Not long ago, I wrote about BA’s plans to launch a low costs subsidiary at Gatwick for short-haul flights. Currently, only a small number of long haul leisure flights, such as the Caribbean, fly from Gatwick.
Gatwick Airport has always been extremely competitive for short-haul flying. According to BA, even with all the cuts to service such as the removal of free food and drink, at the peak of flying in 2019 British Airways’ Gatwick short-haul business was not profitable. BA believes that the competitive environment will be even tougher when travel restrictions are lifted than it was pre-pandemic. I personally think there is a huge pent-up demand for travel, so actually, it may well be better than before!
At one point it looked like BA could abandon Gatwick altogether. However, BA is now saying that they will only resume Gatwick operations if there is a way to make it profitable. This is obviously where the low-cost subsidiary comes in.
There is some good news – the new airline will be British Airways branded and they will offer the same full standard of service that BA currently has, with the usual competitive fares. This sounds very similar to the Cityflyer model that operates at London City and some regional airports. So you would have the usual Club Europe service, status benefits, Avios lounges etc.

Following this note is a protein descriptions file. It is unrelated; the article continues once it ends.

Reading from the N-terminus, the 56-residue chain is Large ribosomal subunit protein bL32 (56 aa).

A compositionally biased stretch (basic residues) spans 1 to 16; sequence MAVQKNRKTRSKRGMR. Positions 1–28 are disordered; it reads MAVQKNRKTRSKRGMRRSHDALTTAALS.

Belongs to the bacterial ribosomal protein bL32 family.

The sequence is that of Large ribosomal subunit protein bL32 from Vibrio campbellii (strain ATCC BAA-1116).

At the moment it is not a done deal as there are ongoing union discussions and a BALPA (pilots) ballot. The only savings will come from staff, which seems to mainly be the pilots. Many of the routes at Gatwick area seasonal which then leaves BA with a surplus of pilots in the winter. Other low-cost airlines lay off the pilots in quiet times or have agreements for reduced working. I would guess this is what BA aims to introduce to make it competitive on similar routes.
Interestingly BA say that they are also “in parallel running a process of evaluating alternatives for the London Gatwick slots” whatever that means. I’m guessing this could include selling them which obviously they may have stated to sharpen the minds of staff that may object to the new proposals. In the long term, I can’t see them managing to provide a full short-haul schedule at Heathrow as there simply won’t be room.